THE FUTURE OF MEMBERSHIP
ABOUT THE PROJECT
Beginning in October 2015, the New Citizenship Project brought together six leading
membership organisations in a shared inquiry, to explore a future of membership as a relationship focused primarily on participation in purpose, rather than a product rooted in benefits-based transactions. The participants came together motivated by a shared sense that the dominant transactional model of membership is no longer working, and a will to explore alternatives. Together, we framed an overarching question for the project:
Each organisation then defined its own question within this broader inquiry, with
the New Citizenship team working in parallel both to support the group and, based on the understanding emerging from the collaboration, to look outwards for theoretical models to help explain what we were finding and for examples of emerging practice in the wider world of membership.
ABOUT THE PARTICIPANTS
Amnesty International works to protect men, women and children wherever justice, freedom, truth and dignity are denied. As a global movement of over seven million people, Amnesty International is the world’s largest grassroots human rights organisation. We investigate and expose abuses, educate and mobilise the public, and help transform societies to create a safer, more just world. A recent strategy review identified a need to refocus on our original model of enabling as many people from all over the world and from all backgrounds to campaign together – doing it with our members not for them. The motivation for Amnesty UK to join the project was the space to share, support, listen and learn.
setting for the inquiry.
The House of St Barnabas was founded in 1846 to help those in “necessitous circumstances” and with a desire to show society that there was another way to support people who had fallen on hard times back to independence with dignity. Today The House of St Barnabas continues to move with the times: an Employment Academy is fully integrated into their social business, a not-for-profit private members’ club with a socially conscious and vibrant membership. In this environment our participants are able to build their confidence, skills, and gain work experience throughout the club and offices. The House faces the ongoing challenge of all good social enterprises, balancing the immediate demands of its business model with the longer term imperatives of its founding purpose; they were attracted to this project by the opportunity to hold that challenge together with others exploring similar questions - and extended the hospitality of the club to create the perfect setting for the inquiry.
NASUWT, The Teacher’s Union, represents teachers in England, Northern Ireland, Scotland and Wales. NASUWT organises in all sectors from early years to further education and represents teachers in all roles including heads and deputies, and in doing so provides a number of critical services, not least professional insurance. NASUWT joined the project fresh off the back of their role in the publication of In Professions We Trust: Virtuous Practice in Teaching, Medicine and Law, in collaboration with the thinktank Res Publica, seeing this as an opportunity to further that renewed commitment to the core purpose of the organisation.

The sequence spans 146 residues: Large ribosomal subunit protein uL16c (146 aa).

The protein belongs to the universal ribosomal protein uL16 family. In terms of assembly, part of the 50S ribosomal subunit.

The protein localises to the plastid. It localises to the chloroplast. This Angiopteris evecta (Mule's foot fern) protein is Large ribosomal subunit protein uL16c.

NUS, National Union of Students, is a confederation of 550 students’ unions, campaigning together for transformational education to contribute to a fair and sustainable future. NUS joined the project at a time of significant change in organisational leadership, with a recognised need for a renewed commitment to and clarity of purpose. The extent to which many students identify the NUS only with their discount card emphasised the need for this sort of work, and sharing this challenge with the analogies faced by other participants was a primary driver for their involvement.
The Soil Association is a food and farming charity and organic certification body. Formed in 1946 to pioneer a better world – one where we can all eat, farm and live healthily and sustainably - they too joined the project at a critical strategic juncture. Work was already well under way to unify the diverse elements of the organisation and refresh their relationship with members, and the offer of continued support and stimulus for this work represented a major motivation for participation.
Tate is a family of 4 galleries - Tate Modern, Tate Britain, Tate St Ives and Tate Liverpool - operating together in service of a mission to promote public understanding and enjoyment of British, modern and contemporary art. Recent brand work articulated the purpose of the organisation as “A common space to provoke debate, activating people through art”, and the appeal of this project to the Tate team was the promise of a structure in which the membership proposition in particular could develop in order to reflect and live out this purpose.